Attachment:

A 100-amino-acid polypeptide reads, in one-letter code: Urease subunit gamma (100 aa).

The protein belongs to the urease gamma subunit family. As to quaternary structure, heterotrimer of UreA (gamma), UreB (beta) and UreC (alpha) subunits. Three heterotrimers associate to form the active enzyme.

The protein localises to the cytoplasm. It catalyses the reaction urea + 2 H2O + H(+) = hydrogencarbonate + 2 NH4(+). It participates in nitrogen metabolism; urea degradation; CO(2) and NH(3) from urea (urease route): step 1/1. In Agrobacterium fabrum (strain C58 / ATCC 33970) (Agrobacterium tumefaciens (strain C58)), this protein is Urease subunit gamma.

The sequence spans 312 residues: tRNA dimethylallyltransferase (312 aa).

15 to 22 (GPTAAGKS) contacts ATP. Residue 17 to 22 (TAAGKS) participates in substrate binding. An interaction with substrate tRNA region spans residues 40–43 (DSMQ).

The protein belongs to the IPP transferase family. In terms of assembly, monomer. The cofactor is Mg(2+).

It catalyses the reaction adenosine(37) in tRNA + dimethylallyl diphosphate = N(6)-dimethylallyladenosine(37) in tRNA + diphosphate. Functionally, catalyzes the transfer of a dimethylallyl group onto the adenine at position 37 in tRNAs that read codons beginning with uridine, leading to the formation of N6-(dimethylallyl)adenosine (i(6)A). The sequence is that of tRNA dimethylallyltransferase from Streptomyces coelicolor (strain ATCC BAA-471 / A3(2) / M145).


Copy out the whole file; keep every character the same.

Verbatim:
A 100-amino-acid polypeptide reads, in one-letter code: Urease subunit gamma (100 aa).

The protein belongs to the urease gamma subunit family. As to quaternary structure, heterotrimer of UreA (gamma), UreB (beta) and UreC (alpha) subunits. Three heterotrimers associate to form the active enzyme.

The protein localises to the cytoplasm. It catalyses the reaction urea + 2 H2O + H(+) = hydrogencarbonate + 2 NH4(+). It participates in nitrogen metabolism; urea degradation; CO(2) and NH(3) from urea (urease route): step 1/1. In Agrobacterium fabrum (strain C58 / ATCC 33970) (Agrobacterium tumefaciens (strain C58)), this protein is Urease subunit gamma.

The sequence spans 312 residues: tRNA dimethylallyltransferase (312 aa).

15 to 22 (GPTAAGKS) contacts ATP. Residue 17 to 22 (TAAGKS) participates in substrate binding. An interaction with substrate tRNA region spans residues 40–43 (DSMQ).

The protein belongs to the IPP transferase family. In terms of assembly, monomer. The cofactor is Mg(2+).

It catalyses the reaction adenosine(37) in tRNA + dimethylallyl diphosphate = N(6)-dimethylallyladenosine(37) in tRNA + diphosphate. Functionally, catalyzes the transfer of a dimethylallyl group onto the adenine at position 37 in tRNAs that read codons beginning with uridine, leading to the formation of N6-(dimethylallyl)adenosine (i(6)A). The sequence is that of tRNA dimethylallyltransferase from Streptomyces coelicolor (strain ATCC BAA-471 / A3(2) / M145).